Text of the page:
Immigration New Zealand and its parent - the Ministry of Business, Innovation and Employment - use false social media profiles for investigations and risk assessment, the ministry has confirmed.
The ministry said some staff used false social media personae for intelligence and investigation purposes, such as immigration risk assessments.
Generally, MBIE staff were not authorised to use pseudonyms or false names in their work, a spokesperson told RNZ.
"However, some ministry staff use false social media personas on social media to support verification, intelligence, and investigation work relating to the exercise of regulatory, compliance, and enforcement functions.
"For example, when the Immigration Risk Assessment Team assess reputational and national security risks."
The MBIE revelations came after it emerged last week that some Ministry of Social Development staff used false names on legal documents because, they say, they fear attacks.
ACC staff were also sometimes using pseudonyms in cases where people demonstrated "inappropriate behaviour".
RNZ asked Immigration to explain which migrants, refugees or asylum seekers were the targets of the fake profiles.
The MBIE spokesperson said the ministry took safety and security seriously and sometimes the names of staff and decisions ended up in the public domain.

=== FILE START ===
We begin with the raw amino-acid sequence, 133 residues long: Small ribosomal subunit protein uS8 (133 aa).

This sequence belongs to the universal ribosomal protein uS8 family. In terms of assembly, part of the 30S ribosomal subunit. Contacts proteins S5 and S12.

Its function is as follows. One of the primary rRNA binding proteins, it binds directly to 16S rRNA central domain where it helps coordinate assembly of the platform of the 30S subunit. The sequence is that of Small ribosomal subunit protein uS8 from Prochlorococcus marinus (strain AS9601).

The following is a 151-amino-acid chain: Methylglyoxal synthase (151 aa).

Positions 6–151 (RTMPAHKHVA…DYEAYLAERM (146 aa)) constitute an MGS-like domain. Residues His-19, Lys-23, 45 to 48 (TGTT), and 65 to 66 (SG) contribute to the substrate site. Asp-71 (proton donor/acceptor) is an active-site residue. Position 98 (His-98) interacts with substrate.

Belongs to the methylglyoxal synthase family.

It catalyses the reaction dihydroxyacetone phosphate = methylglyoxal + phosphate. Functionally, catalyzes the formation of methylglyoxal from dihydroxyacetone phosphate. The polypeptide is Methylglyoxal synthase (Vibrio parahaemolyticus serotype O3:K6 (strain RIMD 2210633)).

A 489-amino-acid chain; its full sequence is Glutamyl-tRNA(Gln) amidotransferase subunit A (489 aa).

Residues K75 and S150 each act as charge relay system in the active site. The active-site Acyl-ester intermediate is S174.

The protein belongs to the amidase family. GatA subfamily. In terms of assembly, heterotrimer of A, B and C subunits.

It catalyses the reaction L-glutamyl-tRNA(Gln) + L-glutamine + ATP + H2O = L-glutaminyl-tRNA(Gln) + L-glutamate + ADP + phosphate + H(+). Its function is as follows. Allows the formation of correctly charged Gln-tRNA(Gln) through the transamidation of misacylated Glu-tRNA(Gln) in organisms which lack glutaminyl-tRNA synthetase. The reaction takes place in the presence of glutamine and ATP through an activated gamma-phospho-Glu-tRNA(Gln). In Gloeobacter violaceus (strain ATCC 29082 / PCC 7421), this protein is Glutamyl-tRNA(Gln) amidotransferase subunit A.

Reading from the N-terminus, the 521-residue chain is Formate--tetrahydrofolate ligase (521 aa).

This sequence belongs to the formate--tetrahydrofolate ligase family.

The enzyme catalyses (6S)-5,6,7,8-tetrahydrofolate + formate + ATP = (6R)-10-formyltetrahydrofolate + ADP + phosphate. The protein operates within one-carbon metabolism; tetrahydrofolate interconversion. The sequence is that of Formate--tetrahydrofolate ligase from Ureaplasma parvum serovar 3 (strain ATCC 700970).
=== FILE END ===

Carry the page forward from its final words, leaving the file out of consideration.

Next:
"This can be difficult for the staff member concerned and the ministry provides support for employees who find themselves in this situation."
Checks can include security vetting by the Security Intelligence Service, biometric checks, and a reputational risk assessment by a unit within Immigration New Zealand.
An MBIE spokesperson said the fake profiles were also used by other enforcement and compliance teams within MBIE, such as teams investigating the sale of unlawful products in New Zealand.
"In the immigration context, other examples of where they may be used are in investigating potential migrant exploitation or the verification of information in relation to visa applications."
Meanwhile, the Ministry of Primary Industries said the department did not generally use pseudonyms to protect staff identities. However, some staff used an identification number rather than their name.
MPI director of human resources Erina Clayton said quarantine officers for biosecurity, and compliance officers such as fisheries inspectors or animal welfare officers, were authorised to issue infringement notices using an identification number.
"This is in order to protect our staff from potentially hostile and aggressive behaviour.
"Our employees are dedicated and professional in the service of New Zealand. We take any threat against the safety of our people very seriously and will take the necessary steps to support them."
Ministry of Justice general manager of health, safety and security Melissa Gill said the ministry had policies to support staff if they were, for example, threatened in court, over the phone or in writing.
"The ministry does not use pseudonyms as part of these responses," she said.
A Ministry of Foreign Affairs and Trade spokesperson said staff did not use pseudonyms, and a Corrections spokeswoman said the department did not have a policy to use pseudonyms.
A State Services Commission spokesperson said the department did not keep records of the use of pseudonyms by agencies.